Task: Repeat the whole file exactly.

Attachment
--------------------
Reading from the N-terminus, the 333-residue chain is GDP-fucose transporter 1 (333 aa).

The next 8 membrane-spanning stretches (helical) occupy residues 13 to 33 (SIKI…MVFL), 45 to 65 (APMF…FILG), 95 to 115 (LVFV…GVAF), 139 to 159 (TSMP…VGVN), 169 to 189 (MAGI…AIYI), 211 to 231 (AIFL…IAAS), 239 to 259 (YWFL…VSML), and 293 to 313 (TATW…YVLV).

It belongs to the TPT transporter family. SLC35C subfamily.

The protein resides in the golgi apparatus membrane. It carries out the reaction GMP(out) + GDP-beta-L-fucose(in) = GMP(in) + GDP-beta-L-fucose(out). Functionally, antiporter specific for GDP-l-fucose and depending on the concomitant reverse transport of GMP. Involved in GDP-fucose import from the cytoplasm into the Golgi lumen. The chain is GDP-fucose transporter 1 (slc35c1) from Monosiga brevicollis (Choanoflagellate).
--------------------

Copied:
Reading from the N-terminus, the 333-residue chain is GDP-fucose transporter 1 (333 aa).

The next 8 membrane-spanning stretches (helical) occupy residues 13 to 33 (SIKI…MVFL), 45 to 65 (APMF…FILG), 95 to 115 (LVFV…GVAF), 139 to 159 (TSMP…VGVN), 169 to 189 (MAGI…AIYI), 211 to 231 (AIFL…IAAS), 239 to 259 (YWFL…VSML), and 293 to 313 (TATW…YVLV).

It belongs to the TPT transporter family. SLC35C subfamily.

The protein resides in the golgi apparatus membrane. It carries out the reaction GMP(out) + GDP-beta-L-fucose(in) = GMP(in) + GDP-beta-L-fucose(out). Functionally, antiporter specific for GDP-l-fucose and depending on the concomitant reverse transport of GMP. Involved in GDP-fucose import from the cytoplasm into the Golgi lumen. The chain is GDP-fucose transporter 1 (slc35c1) from Monosiga brevicollis (Choanoflagellate).